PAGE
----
Dementia Care Program 
Providing expert, compassionate, life-enhancing care for seniors who have dementia is one of the most important challenges facing society and geriatric health care. Dementia affects nearly 10 percent of people over 65 and 40 percent of people over 85. Many people have a family member or acquaintance who has Alzheimer's disease, the most common form of dementia. Currently, 4 million Americans have Alzheimer's, a number that is expected to double over the next 40 years.

Dementia is defined as a global deficit in cognitive functioning, including impairment of memory due to abnormal changes in the structure and function of the brain, sufficient enough to interfere with daily living. Dementia is progressive and affects the whole brain and the whole person. The disease leads to difficulties with speaking and understanding language, difficulty performing basic routines such as dressing, impaired thinking and planning, changes in sensory perception, personality changes, intense emotional responses, and behavior problems. Eventually the person with dementia loses the ability to care for him/herself and requires some form of long-term care. When that time comes, family members want to know their loved one will receive the most expert medical and nursing care available in a safe, comforting environment that respects the dignity and humanity of each individual. Hebrew SeniorLife is answering that need with the opening of Alzheimer's Association-approved Specialized Care Unit (SCU) to provide a continuum of care for those with Alzheimer's or other related dementias.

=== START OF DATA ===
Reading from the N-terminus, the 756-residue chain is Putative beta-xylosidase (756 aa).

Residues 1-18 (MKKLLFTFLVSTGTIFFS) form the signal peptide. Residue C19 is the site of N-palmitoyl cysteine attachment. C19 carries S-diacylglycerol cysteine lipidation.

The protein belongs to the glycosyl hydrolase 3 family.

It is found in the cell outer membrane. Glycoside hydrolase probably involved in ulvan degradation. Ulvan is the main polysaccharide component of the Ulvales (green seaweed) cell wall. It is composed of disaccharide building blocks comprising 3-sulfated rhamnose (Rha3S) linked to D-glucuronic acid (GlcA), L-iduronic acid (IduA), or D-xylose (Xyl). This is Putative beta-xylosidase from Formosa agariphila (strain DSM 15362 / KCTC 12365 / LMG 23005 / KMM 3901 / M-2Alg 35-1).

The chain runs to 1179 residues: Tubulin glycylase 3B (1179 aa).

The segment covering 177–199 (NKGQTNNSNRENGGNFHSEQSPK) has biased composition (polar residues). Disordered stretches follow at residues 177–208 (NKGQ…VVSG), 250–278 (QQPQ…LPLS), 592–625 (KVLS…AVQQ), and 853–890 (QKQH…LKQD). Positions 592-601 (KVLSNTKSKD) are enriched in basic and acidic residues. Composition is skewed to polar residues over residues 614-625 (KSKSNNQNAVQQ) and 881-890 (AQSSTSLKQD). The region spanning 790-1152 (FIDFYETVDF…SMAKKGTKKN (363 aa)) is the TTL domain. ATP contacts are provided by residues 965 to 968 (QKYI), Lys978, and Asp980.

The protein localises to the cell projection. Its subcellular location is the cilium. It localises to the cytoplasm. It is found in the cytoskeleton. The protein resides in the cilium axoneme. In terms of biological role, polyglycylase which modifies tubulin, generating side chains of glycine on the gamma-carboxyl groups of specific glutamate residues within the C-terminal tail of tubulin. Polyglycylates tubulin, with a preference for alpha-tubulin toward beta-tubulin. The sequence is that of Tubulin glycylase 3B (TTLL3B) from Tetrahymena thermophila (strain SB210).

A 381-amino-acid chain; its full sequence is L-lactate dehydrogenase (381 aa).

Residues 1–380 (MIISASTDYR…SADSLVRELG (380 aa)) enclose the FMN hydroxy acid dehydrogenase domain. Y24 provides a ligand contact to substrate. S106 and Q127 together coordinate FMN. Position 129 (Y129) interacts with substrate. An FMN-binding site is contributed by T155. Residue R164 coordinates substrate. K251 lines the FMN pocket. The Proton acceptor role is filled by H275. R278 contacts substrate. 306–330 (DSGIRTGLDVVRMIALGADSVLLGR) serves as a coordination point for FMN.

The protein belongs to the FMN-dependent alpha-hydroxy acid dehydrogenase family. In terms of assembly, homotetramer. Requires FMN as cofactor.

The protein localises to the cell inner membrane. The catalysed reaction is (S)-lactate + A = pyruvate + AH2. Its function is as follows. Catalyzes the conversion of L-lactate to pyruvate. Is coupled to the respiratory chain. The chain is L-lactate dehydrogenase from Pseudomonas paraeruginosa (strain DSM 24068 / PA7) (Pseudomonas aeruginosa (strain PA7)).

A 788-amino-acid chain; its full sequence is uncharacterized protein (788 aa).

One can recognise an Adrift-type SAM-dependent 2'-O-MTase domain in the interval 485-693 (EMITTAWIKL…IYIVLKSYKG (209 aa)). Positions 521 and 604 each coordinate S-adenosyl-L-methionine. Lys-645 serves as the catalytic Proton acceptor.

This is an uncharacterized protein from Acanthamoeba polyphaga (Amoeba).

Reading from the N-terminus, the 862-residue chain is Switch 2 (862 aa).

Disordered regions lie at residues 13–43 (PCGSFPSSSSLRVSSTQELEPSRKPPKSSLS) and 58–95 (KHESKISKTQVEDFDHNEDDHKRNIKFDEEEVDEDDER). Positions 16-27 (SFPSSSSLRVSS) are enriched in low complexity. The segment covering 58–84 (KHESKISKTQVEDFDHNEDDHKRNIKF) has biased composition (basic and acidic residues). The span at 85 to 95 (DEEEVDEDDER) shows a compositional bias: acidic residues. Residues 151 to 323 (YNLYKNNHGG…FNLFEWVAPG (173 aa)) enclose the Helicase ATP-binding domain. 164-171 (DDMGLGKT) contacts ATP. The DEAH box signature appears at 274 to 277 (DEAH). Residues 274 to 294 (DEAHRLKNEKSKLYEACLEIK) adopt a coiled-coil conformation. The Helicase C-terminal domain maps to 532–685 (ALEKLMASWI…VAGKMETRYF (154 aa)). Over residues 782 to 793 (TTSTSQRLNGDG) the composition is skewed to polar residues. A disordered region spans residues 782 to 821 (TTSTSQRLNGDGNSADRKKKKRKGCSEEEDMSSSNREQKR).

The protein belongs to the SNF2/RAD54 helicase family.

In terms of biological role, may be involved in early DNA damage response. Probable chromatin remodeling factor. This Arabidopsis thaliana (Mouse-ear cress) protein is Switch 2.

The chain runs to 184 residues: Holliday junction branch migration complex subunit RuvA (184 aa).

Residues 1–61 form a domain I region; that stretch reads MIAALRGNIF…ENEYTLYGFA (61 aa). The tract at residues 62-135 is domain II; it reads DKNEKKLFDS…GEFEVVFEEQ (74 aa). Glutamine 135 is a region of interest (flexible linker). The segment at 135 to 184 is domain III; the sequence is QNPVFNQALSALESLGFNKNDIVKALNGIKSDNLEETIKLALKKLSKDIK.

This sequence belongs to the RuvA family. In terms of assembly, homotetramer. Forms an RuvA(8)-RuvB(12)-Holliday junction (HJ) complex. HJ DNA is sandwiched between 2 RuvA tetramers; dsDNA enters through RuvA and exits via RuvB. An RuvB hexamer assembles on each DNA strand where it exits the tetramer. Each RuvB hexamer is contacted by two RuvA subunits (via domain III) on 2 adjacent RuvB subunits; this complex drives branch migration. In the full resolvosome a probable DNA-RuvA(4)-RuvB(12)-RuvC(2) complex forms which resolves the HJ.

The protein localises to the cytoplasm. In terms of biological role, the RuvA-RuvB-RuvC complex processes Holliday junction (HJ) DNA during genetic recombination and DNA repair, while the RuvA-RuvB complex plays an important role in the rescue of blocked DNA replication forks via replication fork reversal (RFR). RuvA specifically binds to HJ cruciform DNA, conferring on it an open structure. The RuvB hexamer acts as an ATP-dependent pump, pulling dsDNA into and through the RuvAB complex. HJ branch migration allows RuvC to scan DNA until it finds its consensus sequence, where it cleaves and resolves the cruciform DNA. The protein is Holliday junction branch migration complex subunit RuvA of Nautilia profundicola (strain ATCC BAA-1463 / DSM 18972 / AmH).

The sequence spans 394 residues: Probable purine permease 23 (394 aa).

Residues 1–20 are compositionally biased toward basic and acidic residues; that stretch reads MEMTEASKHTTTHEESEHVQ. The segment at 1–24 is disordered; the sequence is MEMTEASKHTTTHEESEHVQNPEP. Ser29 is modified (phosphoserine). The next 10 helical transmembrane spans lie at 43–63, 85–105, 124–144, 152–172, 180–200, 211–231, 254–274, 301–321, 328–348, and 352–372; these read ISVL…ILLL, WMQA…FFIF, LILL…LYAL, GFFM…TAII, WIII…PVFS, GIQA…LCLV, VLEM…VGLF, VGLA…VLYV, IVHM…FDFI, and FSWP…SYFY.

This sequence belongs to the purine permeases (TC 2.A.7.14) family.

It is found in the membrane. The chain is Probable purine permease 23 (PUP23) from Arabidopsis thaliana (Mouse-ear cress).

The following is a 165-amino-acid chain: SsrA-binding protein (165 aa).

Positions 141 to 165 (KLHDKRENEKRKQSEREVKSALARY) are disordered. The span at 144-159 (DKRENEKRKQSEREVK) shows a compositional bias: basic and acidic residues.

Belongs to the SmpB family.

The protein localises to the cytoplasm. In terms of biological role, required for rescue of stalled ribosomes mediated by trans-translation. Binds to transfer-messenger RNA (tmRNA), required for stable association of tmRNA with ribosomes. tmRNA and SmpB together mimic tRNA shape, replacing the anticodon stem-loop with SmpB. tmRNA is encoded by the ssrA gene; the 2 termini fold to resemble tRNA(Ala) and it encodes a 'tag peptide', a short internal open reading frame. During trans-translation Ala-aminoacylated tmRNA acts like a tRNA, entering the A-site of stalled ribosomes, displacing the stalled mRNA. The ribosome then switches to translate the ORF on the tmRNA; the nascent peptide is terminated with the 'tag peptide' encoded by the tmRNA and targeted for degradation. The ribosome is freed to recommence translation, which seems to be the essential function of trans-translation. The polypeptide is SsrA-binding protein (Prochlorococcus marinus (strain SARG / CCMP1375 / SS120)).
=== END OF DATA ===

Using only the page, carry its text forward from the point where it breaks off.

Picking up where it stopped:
Hebrew SeniorLife has long been in the forefront of applied dementia research, through the Institute for Aging Research and the Aging Brain Center. The decision in 2007 to convert two floors at Hebrew Rehabilitation Center to a 100-bed Specialized Care Unit underscores HSL's commitment to enhance the complete model of dementia care already offered to the 80 percent of HRC residents who have some level of dementia. Dr. Robert Schreiber, physician-in-chief, says HRC has the singular advantage of being able to keep patients in familiar surroundings during an acute psychiatric or medical episode because of the immediate availability of consultation and treatment from experts in a range of geriatric specialties. Palliative care is also integrated into all care to manage pain and distressing symptoms throughout the resident's illness. HSL also added more nursing and recreation therapy staff to provide optimal programming.

In October 2006, Paul Raia, Ph.D., director of Patient Care and Family Support for the Massachusetts Chapter of the Alzheimer's Association, made recommendations to improve the unit's aesthetics, staff education, and therapeutic programming in order to implement a "habilitation" model of care. Habilitation focuses on maintaining the skills, interests and abilities the resident has, rather than trying to bring back or rehabilitate lost function.

Twenty staff members completed 20 hours of Alzheimer's Association classes to become certified dementia trainers. They in turn provided 12 hours of comprehensive training to all direct care staff on the Specialized Care Unit. Even staff who serve meals or repair broken equipment completed two hours of training so they would be more comfortable interacting to residents.

HSL has set in place the cornerstone of dementia care: a supportive, non-challenging physical environment filled with caregivers who can respond appropriately to dementia symptoms and behaviors while supporting the preserved function and humanity of the resident.

Decrease (-) Restore Default Increase (+)
Print    Email
Twitter Facebook LinkedIn YouTube